Words won't be minced. The Pistons are a bad team. Yes, second year center Greg Monroe --who could receive Most Improved Player of the Year votes -- and rookie point guard Brandon Knight could emerge a foundation worth building around. But unless they can jump forward in time five or so years, gain seasoning and veteran savvy, then go back to March 6, 2012 to stop the Lakers (like "The Terminator," but with basketball), they can only elevate a crummy Detroit squad so much. The Lakers are a far superior team, which makes this a game that should feature 5-10 minutes of garbage time from Devin Ebanks, Jason Kapono, Josh McRoberts, and Luke Walton.
Then again, being so outmatched, in its own right, makes the Pistons potentially dangerous. The Lakers are coming off a victory against Miami, which makes a battle in Detroit feel anticlimactic by comparison. The game should be pretty one-sided, but those expectations could turn this into a legitimate game. A sham will do just nicely, thank you very much.
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The Piston cannot stop Hamed Haddadi. They can only hope to contain him.
For more thoughts on the Pistons, we called upon Patrick Hayes of the True Hoop Network's Piston Powered blog.
Land O' Lakers: I realize there are many to choose from, but if you had to put your finger on the single biggest reason the Pistons are struggling so mightily this season, what would it be?
Patrick Hayes: Yeesh ... like you said, tough question. I'll go simply with defense, though. Heading into the season, the reality was everyone knew the roster had major deficiencies. Lawrence Frank has done a good job with restoring some semblance of locker room harmony and he's given young players Greg Monroe, Brandon Knight, Rodney Stuckey and Jonas Jerebko plenty of minutes, but with Frank's defensive pedigree, I hoped the Pistons would be more competitive at that end of the floor sooner. There are many games where opponents simply do whatever they want offensively with no resistance.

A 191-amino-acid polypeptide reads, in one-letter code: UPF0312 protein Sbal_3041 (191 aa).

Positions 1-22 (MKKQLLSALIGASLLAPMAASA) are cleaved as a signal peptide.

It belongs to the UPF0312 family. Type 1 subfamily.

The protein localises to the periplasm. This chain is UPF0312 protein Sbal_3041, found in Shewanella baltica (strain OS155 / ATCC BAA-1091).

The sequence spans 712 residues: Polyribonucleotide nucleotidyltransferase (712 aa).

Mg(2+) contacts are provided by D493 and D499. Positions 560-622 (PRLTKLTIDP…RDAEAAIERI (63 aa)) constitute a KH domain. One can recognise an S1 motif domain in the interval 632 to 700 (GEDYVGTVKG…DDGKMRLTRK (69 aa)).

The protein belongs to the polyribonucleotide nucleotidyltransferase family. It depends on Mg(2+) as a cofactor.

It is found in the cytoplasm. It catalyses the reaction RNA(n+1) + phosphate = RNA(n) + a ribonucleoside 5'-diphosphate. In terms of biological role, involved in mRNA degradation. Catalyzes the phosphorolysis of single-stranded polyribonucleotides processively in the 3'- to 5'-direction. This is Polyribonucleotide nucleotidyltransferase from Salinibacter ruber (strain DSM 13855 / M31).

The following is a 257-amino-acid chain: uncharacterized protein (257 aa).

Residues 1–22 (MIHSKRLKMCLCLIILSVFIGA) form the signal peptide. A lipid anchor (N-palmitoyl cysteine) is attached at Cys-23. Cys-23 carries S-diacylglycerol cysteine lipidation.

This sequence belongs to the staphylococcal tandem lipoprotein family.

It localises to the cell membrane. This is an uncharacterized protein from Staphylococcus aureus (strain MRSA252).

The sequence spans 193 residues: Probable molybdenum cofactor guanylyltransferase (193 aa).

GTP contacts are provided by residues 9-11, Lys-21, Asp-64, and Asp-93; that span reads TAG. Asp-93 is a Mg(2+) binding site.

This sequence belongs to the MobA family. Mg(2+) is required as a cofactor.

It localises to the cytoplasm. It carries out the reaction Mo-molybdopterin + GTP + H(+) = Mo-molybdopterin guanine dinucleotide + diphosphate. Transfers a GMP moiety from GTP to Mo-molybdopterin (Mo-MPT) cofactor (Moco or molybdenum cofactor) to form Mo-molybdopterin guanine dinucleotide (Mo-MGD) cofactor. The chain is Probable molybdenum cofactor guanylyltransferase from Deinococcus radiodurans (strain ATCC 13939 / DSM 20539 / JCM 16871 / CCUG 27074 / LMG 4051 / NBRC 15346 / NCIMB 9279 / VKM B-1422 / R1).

2) LO'L: Monroe appears to be the season's brightest spot. How much has his game evolved, and do you think he can give Andrew Bynum or Pau Gasol problems?
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Monroe vs. the Lakers bigs could be fun to watch.
PH: I'm really excited to see how Monroe handles that front line. He's had good performances against pretty good centers already this year -- Roy Hibbert, Joakim Noah and Andrew Bogut, to name a few. I'm not sure how he'll handle a frontcourt as tall as Gasol/Bynum. Monroe's game has blossomed offensively, but one of his weaknesses is still a lack of explosion/athleticism around the basket. It might be hard for him to get shots off inside against those two. And defensively, he doesn't have much of a chance against either guy. As much as Monroe has progressed on offense, his defense is still lagging behind.
LO'L: What are the strengths and weaknesses of Brandon Knight, and do you think he's capable of providing fits for the Lakers?
PH: Knight has surprised me, in that his shooting is as advanced and consistent this quick. The Lakers will have to account for him at the 3-point line. He's not bashful about shooting them and he's one of the Pistons' few reliable perimeter shooting threats. He's also really fast with the ball and, though he doesn't often look to get all the way to the rim, he has a decent mid-range floater he unveils every once in a while.
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Will this be another high point game for the Mamba?
His weaknesses are passing and turnovers. He gets sloppy with the ball, and although he's taken better care of it over the last month, he can still be forced into careless mistakes with good defense. He's also not setting up teammates that often as the Pistons are really using more of a committee approach to the point guard responsibilities with Knight, Rodney Stuckey, Tayshaun Prince and even Monroe through the high post sharing traditional play-making burdens. As long as the Lakers keep a hand in his face, he shouldn't pose much of a problem.
LO'L: What do you expect as the approach for defending Kobe? I picture a lot of matchup issues beyond just the inherently difficult task of checking him.
PH: Is hopping in a time machine and fetching the Tayshaun Prince from the 2004 Finals out of the question? Honestly, I'm much less worried about how the Pistons defend Bryant than how they deal with Gasol/Bynum. Prince is still a serviceable, lanky defender who will bother Bryant's shots with his length and Stuckey gives the Pistons a big, strong, fast guard capable of good defense when he plays motivated to change up the look they give Bryant. Other than Ben Wallace, who plays very limited minutes, the Pistons don't have a single credible defensive player in the frontcourt who can remotely handle Gasol or Bynum. If Kobe feels like having a restful night, he can just feed the ball into his bigs for easy buckets and most likely win in a blowout. Now, Bryant can certainly destroy the Pistons' defense too, but they stand a slightly better chance if he's shooting a lot than if Gasol/Bynum are getting the bulk of the touches.